I don’t know what to think. It seems strange that just as the some of the dire consequences of so many feminist initiatives are becoming clear over here, there is this Bill that wants to erect it all into the foreign policy law of the land and spread it around the world. It seems a massive irony that this is happening just as the stature and role of the Unites States is visibly and vividly declining from its post-World War 2 zenith.

It’s almost lunacy when this Delahunt asserts that the Bill will also – by the by – enhance US national security. I can see this Bill getting a lot of governments and peoples mad at Us for trying to deconstruct them – which is an inevitable corrosive consequence of feminism as Theory and as national policy.

Nor can I see it enhancing Our national security if the actual governments are destabilized either because they resist this stuff and are deprived of foreign aid or accept it and lose legitimacy in the eyes of their peoples (male and female). Which brings up the never-spoken feministical assumption that gender Identity will trump cultural and social Identity; certainly We are seeing an awful lot of people around the world who don’t consider their potential Identity as members of a democracy to trump their lifelong Identity as members of a culture, religion, civilization.

Nor do I imagine that American feminists will be any less ham-handed and thoughtlessly impetuous (no matter how shrewdly ‘strategic’) than any other types of American government missionary undertakings, especially the most modern form of American missionary zeal that invaded Iraq and Afghanistan. Indeed, the excesses of their domestic gender-wars have even noted American feminists and ‘progressive’ publications starting to gingerly propose dialing it all back and that, possibly, mistakes were made.But the past 40 years’ worth of revolutionary agitation cannot but remain vivid in any mature person’s mind. And how can you get a career feminist cadre, life centered upon the ‘high’ of revolutionary righteousness, to dial back? Stalin’s solution, when he had to dial back every Communist interpretation of Marx and Lenin except his own, shot them all or sent the ‘venial’ offenders to the Gulag.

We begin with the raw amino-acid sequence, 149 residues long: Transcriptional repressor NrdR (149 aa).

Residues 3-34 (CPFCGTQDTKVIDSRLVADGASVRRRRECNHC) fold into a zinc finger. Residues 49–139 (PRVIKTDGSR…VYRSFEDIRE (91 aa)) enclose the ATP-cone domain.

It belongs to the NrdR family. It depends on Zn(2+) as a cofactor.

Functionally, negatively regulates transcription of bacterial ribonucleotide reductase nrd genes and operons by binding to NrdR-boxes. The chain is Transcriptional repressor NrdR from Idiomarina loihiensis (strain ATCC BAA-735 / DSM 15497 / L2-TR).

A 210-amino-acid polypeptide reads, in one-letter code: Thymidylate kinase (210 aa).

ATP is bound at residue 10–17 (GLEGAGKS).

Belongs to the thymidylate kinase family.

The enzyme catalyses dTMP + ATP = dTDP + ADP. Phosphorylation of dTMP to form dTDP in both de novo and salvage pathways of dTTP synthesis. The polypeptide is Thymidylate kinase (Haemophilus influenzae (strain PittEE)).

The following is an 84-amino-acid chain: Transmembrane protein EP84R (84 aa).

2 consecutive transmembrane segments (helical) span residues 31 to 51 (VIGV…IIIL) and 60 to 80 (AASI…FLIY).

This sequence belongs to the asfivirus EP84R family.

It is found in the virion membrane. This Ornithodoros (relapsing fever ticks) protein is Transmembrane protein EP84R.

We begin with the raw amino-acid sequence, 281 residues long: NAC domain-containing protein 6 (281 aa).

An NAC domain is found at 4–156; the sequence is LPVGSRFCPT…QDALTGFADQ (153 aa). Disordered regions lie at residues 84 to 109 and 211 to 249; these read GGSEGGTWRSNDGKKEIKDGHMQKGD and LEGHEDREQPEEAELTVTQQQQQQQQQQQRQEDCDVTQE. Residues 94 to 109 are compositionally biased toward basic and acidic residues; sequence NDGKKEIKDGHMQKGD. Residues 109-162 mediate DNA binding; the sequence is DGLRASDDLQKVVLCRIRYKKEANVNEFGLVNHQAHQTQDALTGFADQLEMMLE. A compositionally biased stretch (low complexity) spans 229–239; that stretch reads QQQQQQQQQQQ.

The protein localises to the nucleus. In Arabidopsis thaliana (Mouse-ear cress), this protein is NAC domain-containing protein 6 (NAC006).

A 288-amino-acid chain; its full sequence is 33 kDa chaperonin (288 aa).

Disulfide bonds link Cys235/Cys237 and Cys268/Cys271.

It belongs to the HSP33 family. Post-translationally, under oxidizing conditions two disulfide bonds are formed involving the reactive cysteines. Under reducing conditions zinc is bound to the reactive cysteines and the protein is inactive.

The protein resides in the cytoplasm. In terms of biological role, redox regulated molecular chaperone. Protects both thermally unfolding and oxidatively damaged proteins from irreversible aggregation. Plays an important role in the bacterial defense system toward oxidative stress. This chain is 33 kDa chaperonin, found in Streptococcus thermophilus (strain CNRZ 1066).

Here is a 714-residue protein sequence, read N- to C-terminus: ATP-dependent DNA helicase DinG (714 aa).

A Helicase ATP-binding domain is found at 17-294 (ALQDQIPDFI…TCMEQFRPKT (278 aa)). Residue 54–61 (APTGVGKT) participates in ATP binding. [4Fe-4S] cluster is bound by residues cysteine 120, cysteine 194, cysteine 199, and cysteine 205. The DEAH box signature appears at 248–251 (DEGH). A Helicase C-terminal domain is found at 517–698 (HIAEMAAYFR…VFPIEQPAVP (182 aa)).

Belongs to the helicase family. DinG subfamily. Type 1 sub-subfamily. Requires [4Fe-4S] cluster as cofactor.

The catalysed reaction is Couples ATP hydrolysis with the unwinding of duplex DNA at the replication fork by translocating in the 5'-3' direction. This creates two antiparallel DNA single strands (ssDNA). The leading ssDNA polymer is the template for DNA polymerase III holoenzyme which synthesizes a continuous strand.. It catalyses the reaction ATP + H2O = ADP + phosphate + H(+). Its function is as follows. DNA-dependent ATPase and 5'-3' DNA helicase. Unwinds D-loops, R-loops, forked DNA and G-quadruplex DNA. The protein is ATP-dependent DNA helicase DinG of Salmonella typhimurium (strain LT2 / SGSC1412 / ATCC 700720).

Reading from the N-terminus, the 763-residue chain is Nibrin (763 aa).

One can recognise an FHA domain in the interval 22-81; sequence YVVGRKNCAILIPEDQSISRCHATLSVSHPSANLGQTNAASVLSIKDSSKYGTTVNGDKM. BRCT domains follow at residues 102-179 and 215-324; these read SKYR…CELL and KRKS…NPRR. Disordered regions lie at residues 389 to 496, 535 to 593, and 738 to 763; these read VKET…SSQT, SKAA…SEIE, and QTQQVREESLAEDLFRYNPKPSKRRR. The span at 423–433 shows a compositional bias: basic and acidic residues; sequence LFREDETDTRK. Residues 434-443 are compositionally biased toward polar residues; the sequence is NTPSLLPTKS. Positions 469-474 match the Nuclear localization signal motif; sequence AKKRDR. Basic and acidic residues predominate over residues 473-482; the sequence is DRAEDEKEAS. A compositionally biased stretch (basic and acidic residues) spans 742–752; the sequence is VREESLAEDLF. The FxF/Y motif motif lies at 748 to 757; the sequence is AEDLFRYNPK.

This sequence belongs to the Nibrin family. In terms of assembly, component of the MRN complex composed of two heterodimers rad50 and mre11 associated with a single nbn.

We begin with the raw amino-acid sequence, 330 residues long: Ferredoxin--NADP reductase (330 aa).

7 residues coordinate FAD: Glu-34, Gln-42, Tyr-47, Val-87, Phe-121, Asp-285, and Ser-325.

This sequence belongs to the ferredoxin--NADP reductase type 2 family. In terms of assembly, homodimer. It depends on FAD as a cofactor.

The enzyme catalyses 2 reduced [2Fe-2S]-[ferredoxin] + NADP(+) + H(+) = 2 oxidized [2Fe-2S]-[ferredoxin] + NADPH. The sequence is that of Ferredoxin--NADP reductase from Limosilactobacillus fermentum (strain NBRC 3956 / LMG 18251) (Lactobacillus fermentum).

Perhaps, seeing the magic aura of protection afforded by Political Correctness now beginning to fade as the frakkery becomes more obvious, the feministicals are trying to sink so many roots that they will become part of the Beltway jungle, impenetrable and irremovable.

Or maybe this is an instance of the gods driving mad with hubris those whom they will destroy.

Perhaps believing their own klatschy propaganda that they have ‘vanquished’ their ‘enemies’ (i.e. the gender-enemy of the revolution, men) domestically, they are now ready to go forth and subdue the rest of the world. In which case they might recall that even Stalin in his prime realized that the best he could do was to enforce ‘socialism in one country’ and leave world-revolution to other godlings and demons beyond his ken. But that brings it all back to Hitler and Barbarossa: he thought it would be a sure thing.